The President’s Page
President Cullinan's All Campus Presentation
November 13, 2006
Achieving a Sustainable University
Thank you for coming to this meeting today. I know that it was short notice and that you have busy schedules.
Our University is facing a significant financial challenge, and I need your help. As I outlined for you in my speech on October 3, SOU’s fiscal situation has deteriorated. I believe we need to begin the collaborative process to meet this challenge and design a stronger, more sustainable Southern Oregon University.
I am confident we can come together and do the rethinking we need to do in the days, weeks, and months ahead. With all the great minds and energy we have on this campus, I know we can come to a collective determination about what this University does best for our students. We can reshape our academic enterprise so it is fiscally sound and sustainable.
In accepting the hard work ahead of us, we will be saying that we no longer are content with making opportunistic budget cuts. Rather, we are committed to a process of deciding what SOU can be for our region and our state. Each of you here today is a stakeholder in this process. We have the support of the Chancellor and the Oregon University System Board to proceed with a three-year plan to make our University financially viable and secure for the future. The Chancellor and Board also support our intent to involve our entire University community–including our auxiliaries–in a process that is open, honest, and fair-minded.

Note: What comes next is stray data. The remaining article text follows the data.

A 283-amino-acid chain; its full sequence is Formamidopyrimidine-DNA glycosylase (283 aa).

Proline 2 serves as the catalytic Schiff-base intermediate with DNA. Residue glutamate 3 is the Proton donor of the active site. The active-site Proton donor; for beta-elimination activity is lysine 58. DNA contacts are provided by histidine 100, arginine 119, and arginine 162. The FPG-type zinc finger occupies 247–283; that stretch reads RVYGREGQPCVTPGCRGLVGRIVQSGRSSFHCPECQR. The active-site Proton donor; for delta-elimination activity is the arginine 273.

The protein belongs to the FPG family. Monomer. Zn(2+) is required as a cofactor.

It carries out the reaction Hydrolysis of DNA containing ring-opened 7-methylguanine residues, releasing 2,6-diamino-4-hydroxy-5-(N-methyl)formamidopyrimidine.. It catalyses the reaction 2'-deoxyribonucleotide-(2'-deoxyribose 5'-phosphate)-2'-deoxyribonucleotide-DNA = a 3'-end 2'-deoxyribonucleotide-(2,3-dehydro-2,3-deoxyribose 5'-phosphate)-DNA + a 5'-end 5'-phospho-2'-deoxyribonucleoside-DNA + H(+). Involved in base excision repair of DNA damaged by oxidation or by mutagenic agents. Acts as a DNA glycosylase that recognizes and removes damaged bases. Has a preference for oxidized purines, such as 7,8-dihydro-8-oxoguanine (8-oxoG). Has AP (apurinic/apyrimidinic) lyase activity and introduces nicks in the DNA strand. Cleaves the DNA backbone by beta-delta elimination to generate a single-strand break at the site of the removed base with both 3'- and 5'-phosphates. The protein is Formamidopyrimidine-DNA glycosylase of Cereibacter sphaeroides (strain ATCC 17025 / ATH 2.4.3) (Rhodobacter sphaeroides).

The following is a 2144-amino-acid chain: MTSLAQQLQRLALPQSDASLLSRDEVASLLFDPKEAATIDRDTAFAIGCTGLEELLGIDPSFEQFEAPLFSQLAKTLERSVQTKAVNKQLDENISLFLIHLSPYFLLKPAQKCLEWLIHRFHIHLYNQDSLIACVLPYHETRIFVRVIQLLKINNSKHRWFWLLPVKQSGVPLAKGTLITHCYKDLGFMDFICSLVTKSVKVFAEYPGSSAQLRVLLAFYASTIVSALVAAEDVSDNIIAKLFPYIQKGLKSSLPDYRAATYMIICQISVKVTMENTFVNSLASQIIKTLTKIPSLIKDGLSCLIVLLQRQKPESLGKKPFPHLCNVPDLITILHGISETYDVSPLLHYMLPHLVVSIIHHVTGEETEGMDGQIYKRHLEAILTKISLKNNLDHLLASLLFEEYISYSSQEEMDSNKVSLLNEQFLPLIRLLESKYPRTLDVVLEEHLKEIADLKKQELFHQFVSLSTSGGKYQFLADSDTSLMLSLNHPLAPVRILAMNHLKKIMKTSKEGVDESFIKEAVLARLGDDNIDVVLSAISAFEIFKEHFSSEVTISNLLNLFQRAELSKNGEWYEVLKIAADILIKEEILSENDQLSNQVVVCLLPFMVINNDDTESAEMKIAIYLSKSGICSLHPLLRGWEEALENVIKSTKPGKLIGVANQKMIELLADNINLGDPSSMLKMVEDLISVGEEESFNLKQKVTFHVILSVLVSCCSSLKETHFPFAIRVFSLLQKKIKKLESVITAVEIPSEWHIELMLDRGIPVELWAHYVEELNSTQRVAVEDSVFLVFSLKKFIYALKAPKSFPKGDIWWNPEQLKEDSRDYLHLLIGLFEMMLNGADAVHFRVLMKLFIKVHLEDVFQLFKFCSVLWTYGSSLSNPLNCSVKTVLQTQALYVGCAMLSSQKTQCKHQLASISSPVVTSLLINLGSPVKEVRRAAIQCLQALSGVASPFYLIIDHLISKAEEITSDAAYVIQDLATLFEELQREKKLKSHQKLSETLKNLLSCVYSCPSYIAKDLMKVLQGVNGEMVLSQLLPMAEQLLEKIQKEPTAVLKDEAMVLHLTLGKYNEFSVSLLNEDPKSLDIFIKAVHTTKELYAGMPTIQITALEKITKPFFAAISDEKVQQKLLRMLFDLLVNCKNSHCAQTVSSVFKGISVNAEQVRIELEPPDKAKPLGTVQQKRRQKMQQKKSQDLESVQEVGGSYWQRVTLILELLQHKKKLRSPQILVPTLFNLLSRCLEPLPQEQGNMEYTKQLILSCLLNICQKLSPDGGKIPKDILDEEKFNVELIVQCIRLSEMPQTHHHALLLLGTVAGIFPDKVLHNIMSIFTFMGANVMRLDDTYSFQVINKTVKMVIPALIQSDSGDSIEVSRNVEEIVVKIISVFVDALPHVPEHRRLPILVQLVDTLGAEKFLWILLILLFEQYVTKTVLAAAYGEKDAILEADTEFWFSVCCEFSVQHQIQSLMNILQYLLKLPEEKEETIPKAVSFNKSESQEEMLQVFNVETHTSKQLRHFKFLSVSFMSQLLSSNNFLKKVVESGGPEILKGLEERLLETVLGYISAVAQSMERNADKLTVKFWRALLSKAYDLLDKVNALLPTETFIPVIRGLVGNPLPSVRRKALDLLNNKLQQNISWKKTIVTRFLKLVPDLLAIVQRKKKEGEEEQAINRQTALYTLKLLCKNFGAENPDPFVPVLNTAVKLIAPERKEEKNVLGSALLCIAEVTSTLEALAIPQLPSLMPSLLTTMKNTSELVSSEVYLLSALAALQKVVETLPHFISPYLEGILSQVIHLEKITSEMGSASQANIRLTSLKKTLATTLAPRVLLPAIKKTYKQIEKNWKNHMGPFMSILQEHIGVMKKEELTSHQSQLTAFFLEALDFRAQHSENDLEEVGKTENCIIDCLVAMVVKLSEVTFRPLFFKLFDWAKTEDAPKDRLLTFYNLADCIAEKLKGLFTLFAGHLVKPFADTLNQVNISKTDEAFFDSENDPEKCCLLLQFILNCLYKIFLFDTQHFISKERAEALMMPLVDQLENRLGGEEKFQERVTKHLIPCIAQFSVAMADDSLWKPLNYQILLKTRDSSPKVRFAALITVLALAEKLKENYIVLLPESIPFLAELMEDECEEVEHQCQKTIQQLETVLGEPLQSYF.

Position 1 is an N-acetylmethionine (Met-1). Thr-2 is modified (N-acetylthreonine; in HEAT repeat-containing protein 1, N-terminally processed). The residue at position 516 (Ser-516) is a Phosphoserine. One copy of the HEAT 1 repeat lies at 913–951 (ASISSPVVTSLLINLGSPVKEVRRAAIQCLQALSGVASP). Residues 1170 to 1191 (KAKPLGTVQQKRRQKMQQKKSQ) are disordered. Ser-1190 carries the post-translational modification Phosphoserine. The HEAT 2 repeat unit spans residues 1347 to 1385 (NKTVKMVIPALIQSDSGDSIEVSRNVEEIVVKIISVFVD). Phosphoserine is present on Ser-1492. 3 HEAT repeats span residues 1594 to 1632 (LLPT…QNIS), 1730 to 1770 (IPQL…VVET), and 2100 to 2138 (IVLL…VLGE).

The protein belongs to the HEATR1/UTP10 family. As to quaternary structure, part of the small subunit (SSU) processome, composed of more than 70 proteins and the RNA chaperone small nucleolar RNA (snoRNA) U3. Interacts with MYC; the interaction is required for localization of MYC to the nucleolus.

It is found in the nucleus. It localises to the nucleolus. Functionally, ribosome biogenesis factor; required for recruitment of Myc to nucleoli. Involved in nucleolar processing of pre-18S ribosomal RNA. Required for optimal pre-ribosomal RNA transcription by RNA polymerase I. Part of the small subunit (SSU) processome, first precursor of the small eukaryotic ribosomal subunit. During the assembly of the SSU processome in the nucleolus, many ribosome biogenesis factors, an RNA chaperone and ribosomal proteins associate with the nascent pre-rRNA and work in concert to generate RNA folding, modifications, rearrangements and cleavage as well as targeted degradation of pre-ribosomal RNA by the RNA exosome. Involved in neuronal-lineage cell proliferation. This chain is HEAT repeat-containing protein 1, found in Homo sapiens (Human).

Last week I met with groups of faculty, staff and students in preliminary consultations regarding our financial situation. Some of you asked me, “Does this mean we are closing?” The answer is no. We are not closing. The solutions to our budget problems are in our grasp. This is not an insurmountable challenge. It is a very achievable goal: to rethink and resize so we can attain a fiscally sound University without raising tuition beyond the reach of our students.
The SOU-APSOU Collective Bargaining Agreement outlines the process that best serves the University community at this juncture. With the support of the Oregon University System, we believe we best serve all interests by following this process. Today, in accordance with Section D(1) of the SOU-APSOU Collective Bargaining Agreement (2005-07) Article 11, Retrenchment, I am announcing the need for a declaration of a condition requiring reduction and/or elimination of a program.
SLIDE 1 (APSOU Article 11 D and WEB ADDRESS)
This slide, taken directly from the APSOU contract, page 10, outlines the course of action I am initiating today. I call your attention to item #1:
“Before declaring a condition of financial exigency or a condition requiring reduction and/or elimination of a program, the President shall announce the need for a declaration and present an analysis of the financial condition of the University to the Association and such other persons, groups, or committees as the President deems appropriate.”
I will be referring to Section D again later during my presentation. For your convenience, I also offer the web address for the entire SOU-APSOU Agreement.
Let me frame our financial condition for you to give you a basic understanding of our situation. Simply put, our general fund budgeted operational expenses are out-pacing our revenues.
SLIDE 2 (General Fund Operations 1999-2006)
Between 1999 and 2006, our expenses increased 30%, with significant increases in benefits and utilities. During the same period, our revenues increased only 23% and our state support decreased 6%.
With the fall enrollment numbers recently finalized by OUS, we are now able to see the depth of our financial dilemma for 2007 and the future.
SLIDE 3 (SOU Enrollment from Table 2 OUS Fall 2006)
While our student count was actually up slightly this year, our FTE was down 2.4%. FTE, not headcount, is the basis for our enrollment revenues. We’ve been falling steadily for several years. In fall 1999, SOU actually had an FTE of 615 higher than in fall 2006.